First mentioned in the Queen’s Speech back in June, the proposed Data Protection Bill was in the news again last week after the Department for Culture, Media & Sport issued a press release outlining the proposed legislation in more detail. The Bill is expected to be published in September and, given its stated purpose, should be ready for the statute book by the time the UK leaves the EU in 2019.
What About the GDPR?
The EU General Data Protection Regulation comes into force on 25th May 2018. This will not be affected by the new Data Protection Bill. Indeed, the primary purpose of the Data Protection Bill is to bring the GDPR into UK law so that our legal standards of data protection remain consistent with those throughout the European Union after Brexit. Not only does this mean that businesses already complying with the GDPR will face little or no disruption in transitioning from the GDPR regime to that introduced under the Bill; but it also means that handling personal data across European borders will be undisturbed by Brexit. In short, carry on preparing for the GDPR. That comes into force first, and there shouldn’t be any major differences under the new domestic data protection legislation that follows.
What Will the Data Protection Bill Do?
As we’ve already stated above, the main purpose of the Bill is to bring UK domestic data protection legislation into line with the GDPR. The UK’s current data protection statute, the Data Protection Act 1998, is quite literally from a bygone era and is no longer adequate to deal with current methods of data collection and processing, nor with current forms of personal data, for that matter. The Data Protection Bill will bring data protection law up-to-date and, according to the DCMS press release, will include measures to do the following:
- ● Make it simpler for data subjects to withdraw their consent for the use of their personal data;
- ● Allow data subjects to ask for their personal data to be erased;
- ● Enable parents and guardians to give consent to data processing on behalf of their children;
- ● Modernise and strengthen data protection law to fit with the digital economy;
- ● Make it easier (and free) for data subjects to require organisations to disclose the personal data those organisations hold about them; and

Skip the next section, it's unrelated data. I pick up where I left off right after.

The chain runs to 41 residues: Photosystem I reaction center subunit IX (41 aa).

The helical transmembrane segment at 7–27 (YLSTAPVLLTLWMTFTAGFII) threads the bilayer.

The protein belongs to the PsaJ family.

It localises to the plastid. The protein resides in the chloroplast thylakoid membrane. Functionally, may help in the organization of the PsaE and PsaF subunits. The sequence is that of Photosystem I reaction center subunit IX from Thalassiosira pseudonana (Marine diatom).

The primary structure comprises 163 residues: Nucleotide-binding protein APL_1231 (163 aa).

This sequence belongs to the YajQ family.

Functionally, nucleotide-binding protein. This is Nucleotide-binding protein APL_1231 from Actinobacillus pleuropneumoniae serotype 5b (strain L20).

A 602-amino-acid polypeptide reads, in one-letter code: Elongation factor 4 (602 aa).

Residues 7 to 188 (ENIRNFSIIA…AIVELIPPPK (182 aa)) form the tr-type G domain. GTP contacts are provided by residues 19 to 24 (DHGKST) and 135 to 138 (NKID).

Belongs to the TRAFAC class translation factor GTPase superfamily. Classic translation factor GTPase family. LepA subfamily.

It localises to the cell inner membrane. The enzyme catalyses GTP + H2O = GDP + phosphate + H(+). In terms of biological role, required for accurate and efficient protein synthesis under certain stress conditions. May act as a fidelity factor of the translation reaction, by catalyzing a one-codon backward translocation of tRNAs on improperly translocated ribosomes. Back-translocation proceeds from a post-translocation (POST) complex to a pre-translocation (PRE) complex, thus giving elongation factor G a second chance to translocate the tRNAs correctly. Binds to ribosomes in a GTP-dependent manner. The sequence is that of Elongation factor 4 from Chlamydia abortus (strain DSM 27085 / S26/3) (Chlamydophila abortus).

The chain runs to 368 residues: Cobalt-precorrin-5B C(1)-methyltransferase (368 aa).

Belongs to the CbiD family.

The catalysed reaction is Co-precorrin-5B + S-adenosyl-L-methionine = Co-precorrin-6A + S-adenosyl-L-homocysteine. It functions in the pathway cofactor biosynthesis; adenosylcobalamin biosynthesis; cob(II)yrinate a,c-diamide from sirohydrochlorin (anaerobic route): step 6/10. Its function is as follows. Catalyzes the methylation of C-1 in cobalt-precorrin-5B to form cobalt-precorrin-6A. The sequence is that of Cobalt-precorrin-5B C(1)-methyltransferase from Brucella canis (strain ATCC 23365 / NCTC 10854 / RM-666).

- ● Make it easier for consumers to move data between service providers.
(Read the press release in full here)
Will There Be Any Differences Between the Data Protection Bill and the GDPR?
Yes, it appears that there will be some slight differences, exercising the derogations in the GDPR that the UK government originally negotiated. This will include giving young people the right to require social media websites to delete information held about them when they reach the age of 18. The government has also stated that the derogations will allow for ‘a simpler shift for both businesses and consumers as we retain many of the enablers of processing essential to all sectors of the economy, from financial services to academic research, under the new legislation’.
What Should I Be Doing to Prepare?
For now, simply keep getting ready (or start if you haven’t already) preparing for the GDPR. There are no indications that the Data Protection Bill will represent a radical shift from the GDPR – as we’ve already pointed out – its main purpose is to bring UK law in line with the GDPR, subject to some minor differences which aren’t likely to make a big difference to most SMEs in any case.
In the mean time, here at Simply-Docs we will be monitoring the progress of the Data Protection Bill, as well as publishing new documents and guidance focused on the GDPR as May 2018 draws nearer. As always, if you have any thoughts or questions about the Data Protection Bill, we would love to hear from you in the comments.